Senator Swap In Education Committee Likely To Impact School Choice Vote
The state Senate Education Committee is making a mid-session personnel change—switching out one Republican senator for another.
Erie County Republican Senator Dan Laughlin is officially moving from the Education Committee to the Community, Economic, and Recreational Development Committee.
His replacement has been announced as Rich Alloway, a fellow Republican from Franklin County.
The move is significant because of Senate Bill 2—a measure would let students in the lowest-performing public schools use the money the state would have spent on their education for alternative school options.
Laughlin is a key opponent, and a big reason the bill failed to get to the Senate floor in October by one vote.
Meanwhile, Alloway is one of the bill’s co-sponsors.
Some pro-public school organizations have called foul. The group Education Voters of PA, which often lobbies against charter schools and other school choice efforts, said the committee change is “deeply troubling.”
In a statement, Executive Director Susan Spicka said, “for the vote on [Senate Bill 2] and moving forward, the inclusion of Alloway will ensure that the structure of the committee will be generally more in favor of anti-public education, pro-school privatization legislation.”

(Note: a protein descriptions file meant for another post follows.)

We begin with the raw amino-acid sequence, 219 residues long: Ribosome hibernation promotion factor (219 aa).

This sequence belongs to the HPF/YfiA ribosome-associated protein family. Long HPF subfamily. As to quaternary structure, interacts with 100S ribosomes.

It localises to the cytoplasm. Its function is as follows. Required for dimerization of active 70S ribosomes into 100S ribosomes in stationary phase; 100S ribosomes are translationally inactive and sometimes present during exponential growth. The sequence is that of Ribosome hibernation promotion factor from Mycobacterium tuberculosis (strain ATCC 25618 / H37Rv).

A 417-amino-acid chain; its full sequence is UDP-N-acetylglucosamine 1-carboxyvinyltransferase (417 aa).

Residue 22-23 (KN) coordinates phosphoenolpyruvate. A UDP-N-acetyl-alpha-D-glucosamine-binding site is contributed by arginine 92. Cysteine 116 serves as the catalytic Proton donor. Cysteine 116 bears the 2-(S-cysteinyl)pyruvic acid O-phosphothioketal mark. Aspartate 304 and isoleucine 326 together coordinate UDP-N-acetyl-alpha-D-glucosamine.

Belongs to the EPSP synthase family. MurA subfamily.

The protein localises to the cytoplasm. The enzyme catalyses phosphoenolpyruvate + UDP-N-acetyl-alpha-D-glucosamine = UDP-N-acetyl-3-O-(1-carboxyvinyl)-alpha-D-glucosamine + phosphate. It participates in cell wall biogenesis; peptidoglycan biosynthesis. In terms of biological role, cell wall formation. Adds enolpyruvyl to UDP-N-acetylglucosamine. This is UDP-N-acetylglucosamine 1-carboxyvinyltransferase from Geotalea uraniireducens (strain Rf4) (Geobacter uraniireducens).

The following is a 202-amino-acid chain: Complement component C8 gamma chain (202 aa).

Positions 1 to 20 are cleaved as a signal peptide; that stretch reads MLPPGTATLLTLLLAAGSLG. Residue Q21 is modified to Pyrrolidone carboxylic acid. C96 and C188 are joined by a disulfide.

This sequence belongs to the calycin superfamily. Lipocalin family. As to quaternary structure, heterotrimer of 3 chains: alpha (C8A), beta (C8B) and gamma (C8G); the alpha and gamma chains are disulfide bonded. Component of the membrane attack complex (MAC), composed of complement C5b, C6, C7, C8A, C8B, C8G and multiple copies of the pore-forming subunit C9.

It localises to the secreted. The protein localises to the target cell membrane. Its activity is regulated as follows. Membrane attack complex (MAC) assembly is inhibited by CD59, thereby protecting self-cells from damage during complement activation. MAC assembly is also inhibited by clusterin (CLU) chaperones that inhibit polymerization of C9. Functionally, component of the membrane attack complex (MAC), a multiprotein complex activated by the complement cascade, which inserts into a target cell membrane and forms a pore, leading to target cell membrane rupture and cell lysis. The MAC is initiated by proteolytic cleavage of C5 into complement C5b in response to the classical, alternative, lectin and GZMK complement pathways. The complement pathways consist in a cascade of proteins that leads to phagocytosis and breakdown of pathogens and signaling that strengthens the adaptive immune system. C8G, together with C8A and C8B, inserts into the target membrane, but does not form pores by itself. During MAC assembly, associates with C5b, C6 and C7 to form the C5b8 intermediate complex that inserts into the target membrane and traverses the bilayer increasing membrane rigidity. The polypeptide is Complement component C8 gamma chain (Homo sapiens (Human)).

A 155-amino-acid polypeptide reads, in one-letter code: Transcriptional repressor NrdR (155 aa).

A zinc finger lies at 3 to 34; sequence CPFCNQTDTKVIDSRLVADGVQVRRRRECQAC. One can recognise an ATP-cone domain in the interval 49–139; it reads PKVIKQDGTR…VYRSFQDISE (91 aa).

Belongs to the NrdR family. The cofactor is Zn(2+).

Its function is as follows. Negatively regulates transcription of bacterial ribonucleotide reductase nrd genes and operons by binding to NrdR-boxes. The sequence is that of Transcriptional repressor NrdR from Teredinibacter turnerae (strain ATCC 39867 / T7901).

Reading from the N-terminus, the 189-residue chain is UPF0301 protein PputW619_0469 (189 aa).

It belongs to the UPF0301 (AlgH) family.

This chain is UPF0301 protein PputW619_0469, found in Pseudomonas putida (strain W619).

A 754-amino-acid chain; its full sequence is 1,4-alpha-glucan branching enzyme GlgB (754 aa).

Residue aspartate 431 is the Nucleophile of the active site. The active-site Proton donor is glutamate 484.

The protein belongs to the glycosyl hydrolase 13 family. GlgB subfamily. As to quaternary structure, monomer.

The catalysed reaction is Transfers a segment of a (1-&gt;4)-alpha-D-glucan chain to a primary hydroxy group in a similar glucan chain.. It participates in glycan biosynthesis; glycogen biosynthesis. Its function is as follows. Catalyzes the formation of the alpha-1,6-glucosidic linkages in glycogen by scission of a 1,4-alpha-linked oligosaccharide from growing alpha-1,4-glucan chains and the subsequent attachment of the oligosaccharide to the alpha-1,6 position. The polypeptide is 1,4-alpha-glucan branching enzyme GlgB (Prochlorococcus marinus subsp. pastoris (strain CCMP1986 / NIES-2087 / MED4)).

Laughlin maintains his request to switch committees was totally unrelated to Senate Bill 2—a defense GOP Education Committee Chair John Eichelberger backs up.
“[Laughlin] said that he had worked on the committee to try to look out for the Erie School District’s problems. Those were addressed, so he’d like to move on and do some other work on another committee,” he said.
But Eichelberger confirms Laughlin’s move delayed a planned reconsideration of Senate Bill 2 this week.
“We’re still looking at the bill, and we’re waiting for personnel changes to the committee that have been discussed,” he said Tuesday, before Laughlin’s move was finalized.
Alloway didn’t respond to a request for comment, nor did staff for Senate President Pro Tempore Joe Scarnati, who has final say on committee assignments and confirmed the switch.
Governor Tom Wolf has previously said he opposes “any program that diverts funding away from public schools.”